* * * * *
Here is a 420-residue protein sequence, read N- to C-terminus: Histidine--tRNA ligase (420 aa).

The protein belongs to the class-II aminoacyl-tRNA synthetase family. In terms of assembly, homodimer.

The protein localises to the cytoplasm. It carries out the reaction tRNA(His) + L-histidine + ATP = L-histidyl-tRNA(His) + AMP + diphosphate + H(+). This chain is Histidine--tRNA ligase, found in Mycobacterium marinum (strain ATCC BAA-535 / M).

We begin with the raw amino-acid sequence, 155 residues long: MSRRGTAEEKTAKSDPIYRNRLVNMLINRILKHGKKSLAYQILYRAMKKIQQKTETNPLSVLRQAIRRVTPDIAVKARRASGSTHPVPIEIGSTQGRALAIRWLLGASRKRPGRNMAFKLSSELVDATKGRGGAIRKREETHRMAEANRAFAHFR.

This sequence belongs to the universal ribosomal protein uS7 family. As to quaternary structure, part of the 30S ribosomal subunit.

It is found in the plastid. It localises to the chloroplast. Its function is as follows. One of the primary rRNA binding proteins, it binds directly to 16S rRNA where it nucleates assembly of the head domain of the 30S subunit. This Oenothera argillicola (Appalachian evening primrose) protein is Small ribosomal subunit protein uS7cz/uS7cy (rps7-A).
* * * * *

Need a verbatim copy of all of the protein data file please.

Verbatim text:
Here is a 420-residue protein sequence, read N- to C-terminus: Histidine--tRNA ligase (420 aa).

The protein belongs to the class-II aminoacyl-tRNA synthetase family. In terms of assembly, homodimer.

The protein localises to the cytoplasm. It carries out the reaction tRNA(His) + L-histidine + ATP = L-histidyl-tRNA(His) + AMP + diphosphate + H(+). This chain is Histidine--tRNA ligase, found in Mycobacterium marinum (strain ATCC BAA-535 / M).

We begin with the raw amino-acid sequence, 155 residues long: MSRRGTAEEKTAKSDPIYRNRLVNMLINRILKHGKKSLAYQILYRAMKKIQQKTETNPLSVLRQAIRRVTPDIAVKARRASGSTHPVPIEIGSTQGRALAIRWLLGASRKRPGRNMAFKLSSELVDATKGRGGAIRKREETHRMAEANRAFAHFR.

This sequence belongs to the universal ribosomal protein uS7 family. As to quaternary structure, part of the 30S ribosomal subunit.

It is found in the plastid. It localises to the chloroplast. Its function is as follows. One of the primary rRNA binding proteins, it binds directly to 16S rRNA where it nucleates assembly of the head domain of the 30S subunit. This Oenothera argillicola (Appalachian evening primrose) protein is Small ribosomal subunit protein uS7cz/uS7cy (rps7-A).